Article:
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5 Reasons Why You Should Try Pilates

5 Reasons Why You Should Try Pilates 

Guest Blog by Allison Moss

Before I share Allison’s awesome blog post, I want to thank her and Club Pilates on Mercer Island for opening up their doors to us.  As a physical therapist, I am always trying to find ways for patients to either become more active or to diversify how they move to maintain a healthy movement system. Pilates is a great option, and Allison does a great job of explaining more…

Take it away, Allison.

Pilates has blown up in the U.S. these last few years and it has everyone wondering what it is about this system that has people flocking into the studios. Pilates is a progressive approach to modern-day fitness that helps people from all walks of life come into the studio with confidence that their instructor will know how to safely and effectively give them the best workout for their body. Whether you are dealing with an injury, recovering from a surgery or just wanting to add in another form of exercise; Pilates has you covered! So, let’s take a look at a few reasons you should consider trying Pilates.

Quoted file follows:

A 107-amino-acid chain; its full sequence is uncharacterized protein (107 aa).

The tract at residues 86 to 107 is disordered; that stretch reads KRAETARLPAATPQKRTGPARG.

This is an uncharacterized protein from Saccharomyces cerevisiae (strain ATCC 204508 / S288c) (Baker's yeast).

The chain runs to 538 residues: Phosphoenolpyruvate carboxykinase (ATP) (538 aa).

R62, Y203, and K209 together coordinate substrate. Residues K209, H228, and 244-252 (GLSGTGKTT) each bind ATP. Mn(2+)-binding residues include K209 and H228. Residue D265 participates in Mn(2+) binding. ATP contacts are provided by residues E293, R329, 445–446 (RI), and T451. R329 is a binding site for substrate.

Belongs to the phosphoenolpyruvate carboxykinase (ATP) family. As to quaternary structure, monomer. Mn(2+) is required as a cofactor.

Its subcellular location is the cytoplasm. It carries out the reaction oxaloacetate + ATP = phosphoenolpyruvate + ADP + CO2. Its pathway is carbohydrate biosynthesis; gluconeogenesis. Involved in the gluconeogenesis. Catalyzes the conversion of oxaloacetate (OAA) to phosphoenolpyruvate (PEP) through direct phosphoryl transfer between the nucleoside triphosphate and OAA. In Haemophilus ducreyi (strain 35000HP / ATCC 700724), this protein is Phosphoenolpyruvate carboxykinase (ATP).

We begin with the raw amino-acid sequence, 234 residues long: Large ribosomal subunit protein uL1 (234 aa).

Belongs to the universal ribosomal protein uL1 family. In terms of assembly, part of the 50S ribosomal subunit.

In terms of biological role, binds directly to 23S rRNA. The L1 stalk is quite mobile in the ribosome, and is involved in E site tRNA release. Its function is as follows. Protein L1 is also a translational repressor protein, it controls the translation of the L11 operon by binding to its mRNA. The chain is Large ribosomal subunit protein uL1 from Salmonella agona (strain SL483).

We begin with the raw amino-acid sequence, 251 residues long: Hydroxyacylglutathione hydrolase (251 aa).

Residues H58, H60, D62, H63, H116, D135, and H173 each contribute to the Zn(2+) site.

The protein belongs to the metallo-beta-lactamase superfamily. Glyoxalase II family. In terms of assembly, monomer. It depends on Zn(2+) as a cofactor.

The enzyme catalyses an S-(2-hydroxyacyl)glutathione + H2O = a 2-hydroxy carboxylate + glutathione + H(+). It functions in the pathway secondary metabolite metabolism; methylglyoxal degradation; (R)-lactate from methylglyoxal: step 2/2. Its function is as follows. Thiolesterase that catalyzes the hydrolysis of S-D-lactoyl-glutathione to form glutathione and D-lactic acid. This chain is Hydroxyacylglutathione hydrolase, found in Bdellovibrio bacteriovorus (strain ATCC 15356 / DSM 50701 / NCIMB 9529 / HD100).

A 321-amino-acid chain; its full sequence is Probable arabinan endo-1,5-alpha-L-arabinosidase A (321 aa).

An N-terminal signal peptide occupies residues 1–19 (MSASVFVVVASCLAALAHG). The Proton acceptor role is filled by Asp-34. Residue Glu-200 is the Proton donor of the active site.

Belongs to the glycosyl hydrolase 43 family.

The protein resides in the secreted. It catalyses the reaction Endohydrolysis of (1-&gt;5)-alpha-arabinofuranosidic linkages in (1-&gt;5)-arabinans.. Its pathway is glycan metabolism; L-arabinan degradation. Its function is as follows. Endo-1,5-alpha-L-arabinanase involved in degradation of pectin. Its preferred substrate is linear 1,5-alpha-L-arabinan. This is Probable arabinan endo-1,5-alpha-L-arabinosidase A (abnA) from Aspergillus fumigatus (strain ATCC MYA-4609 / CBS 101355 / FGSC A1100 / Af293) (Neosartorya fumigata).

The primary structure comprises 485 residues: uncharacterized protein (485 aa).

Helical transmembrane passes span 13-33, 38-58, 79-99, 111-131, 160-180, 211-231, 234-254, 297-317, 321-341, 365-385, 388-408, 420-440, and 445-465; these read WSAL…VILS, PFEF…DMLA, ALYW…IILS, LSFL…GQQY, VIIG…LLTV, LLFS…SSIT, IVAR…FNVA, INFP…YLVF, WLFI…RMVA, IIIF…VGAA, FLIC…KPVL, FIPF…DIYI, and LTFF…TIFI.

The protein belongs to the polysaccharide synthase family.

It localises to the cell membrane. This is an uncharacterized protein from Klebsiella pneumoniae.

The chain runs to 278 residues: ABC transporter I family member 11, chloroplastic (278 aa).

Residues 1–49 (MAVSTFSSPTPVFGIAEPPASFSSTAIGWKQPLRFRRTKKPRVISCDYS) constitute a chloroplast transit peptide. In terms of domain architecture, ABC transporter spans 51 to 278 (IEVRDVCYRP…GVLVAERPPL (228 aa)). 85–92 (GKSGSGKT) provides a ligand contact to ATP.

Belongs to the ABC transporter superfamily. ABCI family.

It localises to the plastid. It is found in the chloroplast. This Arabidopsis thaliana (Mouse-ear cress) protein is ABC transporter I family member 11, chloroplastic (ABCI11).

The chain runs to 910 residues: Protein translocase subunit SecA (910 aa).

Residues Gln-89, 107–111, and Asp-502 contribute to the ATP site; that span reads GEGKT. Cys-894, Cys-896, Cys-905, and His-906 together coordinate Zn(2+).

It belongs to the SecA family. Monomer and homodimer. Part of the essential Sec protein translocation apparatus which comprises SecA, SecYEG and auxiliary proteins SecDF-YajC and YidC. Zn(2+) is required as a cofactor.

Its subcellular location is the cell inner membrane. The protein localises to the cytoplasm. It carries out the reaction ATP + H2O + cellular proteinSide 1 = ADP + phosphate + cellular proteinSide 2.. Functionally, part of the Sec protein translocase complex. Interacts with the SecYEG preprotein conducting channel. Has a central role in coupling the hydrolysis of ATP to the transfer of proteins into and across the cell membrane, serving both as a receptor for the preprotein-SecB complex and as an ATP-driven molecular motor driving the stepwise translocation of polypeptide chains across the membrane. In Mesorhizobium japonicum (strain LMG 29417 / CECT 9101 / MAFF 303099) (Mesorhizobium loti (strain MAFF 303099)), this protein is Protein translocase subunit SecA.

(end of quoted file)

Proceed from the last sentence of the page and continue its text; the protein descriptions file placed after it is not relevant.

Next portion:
1. Pilates focuses on the powerhouse, which is the core and back muscles or the midsection of your body. These muscles initiate and support our every movement and also help to protect our spine by strengthening the muscles that surround it. The Pilates Method develops a significantly strengthened core through specifically targeted exercises using fun and integrated techniques to challenge you with every class.
  2. Pilates is a gentle workout that isn’t going to harm the body which is mainly done on an apparatus called a Reformer. The Reformer is a bed like structure and has a carriage that is on wheels and uses resistance via springs connected underneath. Laying down and being able to work out horizontally allows you to use a resistance that is lighter than your body which is very useful for anyone going thru physical therapy or with any medical conditions.
  3. Pilates provides a full-body workout, making sure that you leave every class feeling balanced, energized and focused. Paying attention to all planes of the body, Pilates offers a whole-body commitment in every class. Connecting your mind and body to each exercise helps you understand how and why you benefit from Pilates exercises and keeps you coming back for the same good feeling every time you leave.